Foot & Mouth Disease Hub
- Know the risks of Foot and Mouth Disease for grassfed cattle producers
- What steps has the Government taken, and what is CCA asking for?
- What are the Signs and Symptoms of Foot and Mouth Disease?
- What Should Producers Do? PLUS Resources to help you plan
- Join a free Webinar and put your questions to industry leaders
- Read Cattle Council’s Public Statements on Foot and Mouth Disease
With the recent detection of Foot and Mouth Disease in Bali and Indonesia more broadly, an expert panel within the Department of Agriculture, Forestry and Fisheries believes there is now an 11.6% chance of a Foot and Mouth Disease outbreak within the next five years, this is up from 9% before the virus was detected in Indonesia.
Foot and Mouth Disease is prevalent in many places around the world including Africa, Asia and South America. Australia has successfully kept Foot and Mouth Disease out for 150 years through targeted biosecurity measures.
By exercising vigilance we can keep Foot and Mouth Disease out of Australia, but it is important everyone knows the risks we face and what they can do to prevent the spread of Foot and Mouth Disease.
In a worst-case scenario, an outbreak could cost the Australian economy $80 billion over ten years and cause significant disruptions to the food supply chain in Australia.
Foot and Mouth Disease does not have an impact on meat quality or Human Health and should not be confused with Hand, Foot and Mouth disease in children.
If your cattle show signs of FMD, you must report it immediately. Call the Emergency Animal Disease Watch Hotline on 1800 675 888, or your local veterinarian. Keep an eye out for:
- drooling and excessive salivation
- reluctance to move
- blisters on the mouth, snout, tongue, lips or between and above the hooves. Blisters may be intact or rupture – exposing raw tissue and causing pain.
Cattle Council expects Federal and State Governments to increase biosecurity funding as the risk of a biosecurity incursion increases.
So far the response from the Federal Government has been appropriate in matching the increased risk.
- The introduction of disinfectant floor mats at Australian airports
- The introduction of biosecurity detector dogs in Darwin and Cairns Airports
- More prominent information at airports informing travellers of FMD risk and precautions
- Information campaigns informing travellers of their biosecurity responsibilities
- Additional training of airport biosecurity staff
- Enhancement of mail profiling and inspections, and
- Screening 100% of passengers on randomly-selected flights from Indonesia
- $9 million for 18 new biosecurity officers in airports and mail centres, and targeted diagnostic and surveillance activities targeting FMD and LSD.
- $5 million to provide technical expertise and support to Indonesia, Timor-Leste and Papua New Guinea to assist in their work in combatting livestock diseases.
In addition, Cattle Council is calling for the Federal Government to also consider:
- A review of spot-fines to make sure they provide a sufficient deterrent to people who provide a false biosecurity declaration.
- Increased investment in livestock traceability to help provide cover for all red meat species.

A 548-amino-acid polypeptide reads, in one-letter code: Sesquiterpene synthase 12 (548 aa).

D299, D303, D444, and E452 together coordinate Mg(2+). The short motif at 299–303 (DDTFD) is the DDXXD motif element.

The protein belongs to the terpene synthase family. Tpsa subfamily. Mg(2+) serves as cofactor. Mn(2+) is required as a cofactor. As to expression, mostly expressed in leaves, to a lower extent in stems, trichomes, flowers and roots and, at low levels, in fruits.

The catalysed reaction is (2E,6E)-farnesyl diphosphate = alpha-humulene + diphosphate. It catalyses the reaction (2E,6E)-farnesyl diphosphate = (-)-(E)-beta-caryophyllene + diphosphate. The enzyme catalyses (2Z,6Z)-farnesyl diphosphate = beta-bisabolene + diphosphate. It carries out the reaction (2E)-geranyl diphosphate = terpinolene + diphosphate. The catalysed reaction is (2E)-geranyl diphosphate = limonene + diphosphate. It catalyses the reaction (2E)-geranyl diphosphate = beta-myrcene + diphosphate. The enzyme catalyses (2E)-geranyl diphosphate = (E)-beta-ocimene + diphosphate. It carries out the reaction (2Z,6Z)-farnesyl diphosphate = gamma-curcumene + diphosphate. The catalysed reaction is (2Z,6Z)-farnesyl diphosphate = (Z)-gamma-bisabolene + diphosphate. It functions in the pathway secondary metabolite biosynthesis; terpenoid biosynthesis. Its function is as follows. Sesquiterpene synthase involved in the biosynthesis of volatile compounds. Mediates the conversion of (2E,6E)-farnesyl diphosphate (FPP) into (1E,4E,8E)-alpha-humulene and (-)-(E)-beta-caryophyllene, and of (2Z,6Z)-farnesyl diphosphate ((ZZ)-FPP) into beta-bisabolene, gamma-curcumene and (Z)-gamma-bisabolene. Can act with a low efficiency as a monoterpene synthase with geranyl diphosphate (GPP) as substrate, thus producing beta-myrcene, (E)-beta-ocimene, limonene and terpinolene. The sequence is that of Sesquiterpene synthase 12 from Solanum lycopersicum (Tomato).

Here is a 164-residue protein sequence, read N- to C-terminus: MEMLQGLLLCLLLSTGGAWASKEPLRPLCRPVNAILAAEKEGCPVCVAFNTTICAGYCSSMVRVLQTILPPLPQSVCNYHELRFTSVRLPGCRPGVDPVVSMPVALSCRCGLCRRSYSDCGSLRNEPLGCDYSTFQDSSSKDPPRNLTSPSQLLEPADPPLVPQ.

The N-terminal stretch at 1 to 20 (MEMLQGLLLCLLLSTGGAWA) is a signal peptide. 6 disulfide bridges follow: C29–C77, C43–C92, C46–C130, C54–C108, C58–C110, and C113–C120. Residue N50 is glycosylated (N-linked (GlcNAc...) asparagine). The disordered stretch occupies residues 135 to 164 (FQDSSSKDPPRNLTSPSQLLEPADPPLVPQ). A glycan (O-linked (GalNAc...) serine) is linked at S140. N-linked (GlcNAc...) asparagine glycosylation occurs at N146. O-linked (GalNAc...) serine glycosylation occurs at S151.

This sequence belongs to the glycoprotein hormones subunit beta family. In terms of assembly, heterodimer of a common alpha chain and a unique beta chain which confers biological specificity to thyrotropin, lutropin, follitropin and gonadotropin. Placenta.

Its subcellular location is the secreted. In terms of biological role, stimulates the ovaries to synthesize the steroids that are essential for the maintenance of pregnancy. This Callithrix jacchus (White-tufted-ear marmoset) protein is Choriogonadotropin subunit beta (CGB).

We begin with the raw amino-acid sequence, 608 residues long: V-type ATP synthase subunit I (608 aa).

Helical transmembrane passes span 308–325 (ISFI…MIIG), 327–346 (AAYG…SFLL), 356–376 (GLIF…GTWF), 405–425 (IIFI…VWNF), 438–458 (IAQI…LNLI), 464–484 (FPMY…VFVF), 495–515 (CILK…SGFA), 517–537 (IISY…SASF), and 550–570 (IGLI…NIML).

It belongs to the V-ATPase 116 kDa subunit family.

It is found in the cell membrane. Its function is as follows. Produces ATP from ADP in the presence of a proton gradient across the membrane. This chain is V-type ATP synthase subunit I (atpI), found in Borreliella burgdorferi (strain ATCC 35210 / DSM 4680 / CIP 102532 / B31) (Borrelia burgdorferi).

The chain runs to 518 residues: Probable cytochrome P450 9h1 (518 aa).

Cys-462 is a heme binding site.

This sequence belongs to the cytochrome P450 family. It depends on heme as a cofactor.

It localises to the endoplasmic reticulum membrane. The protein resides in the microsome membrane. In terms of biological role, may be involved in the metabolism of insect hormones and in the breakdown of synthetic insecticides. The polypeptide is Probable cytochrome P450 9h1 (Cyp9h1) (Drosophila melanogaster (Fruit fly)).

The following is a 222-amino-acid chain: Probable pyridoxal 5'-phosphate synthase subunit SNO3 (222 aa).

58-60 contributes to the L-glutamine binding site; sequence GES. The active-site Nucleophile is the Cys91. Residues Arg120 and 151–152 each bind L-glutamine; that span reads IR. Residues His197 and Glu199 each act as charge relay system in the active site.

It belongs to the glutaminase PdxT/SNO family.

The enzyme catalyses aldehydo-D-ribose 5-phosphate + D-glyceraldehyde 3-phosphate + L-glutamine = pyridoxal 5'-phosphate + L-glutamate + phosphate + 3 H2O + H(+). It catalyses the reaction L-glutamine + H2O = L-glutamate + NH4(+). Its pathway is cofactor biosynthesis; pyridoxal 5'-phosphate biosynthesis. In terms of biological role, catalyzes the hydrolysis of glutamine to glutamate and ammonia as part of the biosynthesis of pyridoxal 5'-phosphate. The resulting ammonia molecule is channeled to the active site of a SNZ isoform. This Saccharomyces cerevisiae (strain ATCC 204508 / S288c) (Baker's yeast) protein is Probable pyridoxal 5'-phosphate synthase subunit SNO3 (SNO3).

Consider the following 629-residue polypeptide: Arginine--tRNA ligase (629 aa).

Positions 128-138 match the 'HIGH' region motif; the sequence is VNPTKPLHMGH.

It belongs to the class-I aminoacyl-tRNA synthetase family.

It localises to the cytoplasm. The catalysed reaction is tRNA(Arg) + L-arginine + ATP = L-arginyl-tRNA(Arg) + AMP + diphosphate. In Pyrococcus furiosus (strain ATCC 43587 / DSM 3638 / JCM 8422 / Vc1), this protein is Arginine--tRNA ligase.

While Cattle Council supports the use of airport foot baths as part of a mix of preventative measures, we acknowledge they provide far from 100% protection. This is because they only sanitise the shoes on a traveller’s feet.
In the event of an outbreak, the last line of defence against Foot and Mouth Disease will be at the entry to your property.
While we can’t eliminate 100% of risks, a well-managed property with an up-to-date biosecurity plan will be able to significantly reduce the likelihood of Foot and Mouth Disease infections.
Reducing movements of people and animals on and off your property is key to reducing the likelihood of a disease outbreak on your farm.
Know the signs of Foot and mouth disease (FMD) and what to look out for in your cloven-hoofed animals, and who to contact if you spot anything unusual.
- Cattle may show fever, be drooling and will be reluctant to move.
- They can suffer blisters on the mouth, tongue, lips or feet.
- Blisters may be intact or ruptured, exposing raw tissue which is very painful.
People in northern Australia need to be particularly vigilant. Not only do they need to check their livestock but if signs are seen in feral pigs, goats, camels or water buffalo, immediate action needs to be taken.
Producers can help prevent an outbreak by:
- Reporting any signs of the disease observed in your cloven-hoofed animals immediately to the Emergency Animal Disease Watch Hotline on 1800 675 888 or to your local veterinarian.
- Adhering to all traceability obligations, including ensuring all documentation is correctly completed – reference to https://www.integritysystems.com.au/on-farm-assurance/livestock-movements/
- Reviewing your on-farm biosecurity plan https://www.integritysystems.com.au/on-farm-assurance/Biosecurity/
Information on upcoming biosecurity webinars will appear here. Please see previous online events below.
ISC Biosecurity Webinar – 9 August 2022
Find out how to protect your livestock and livelihood from biosecurity risks and learn practical hints and tips. Put your questions to an expert panel of speakers from ISC, Meat & Livestock Australia and Animal Health Australia
Industry Webinar on FMD and LSD – 20 July 2022
Find out how you can be on the lookout for lumpy skin disease and foot-and-mouth disease and get the latest information on the emerging situation. Guests include Agriculture Minister Murray Watt, NFF President; Fiona Simson, RMAC Chair; John McKillop and Dr Samantha Allen from AHA.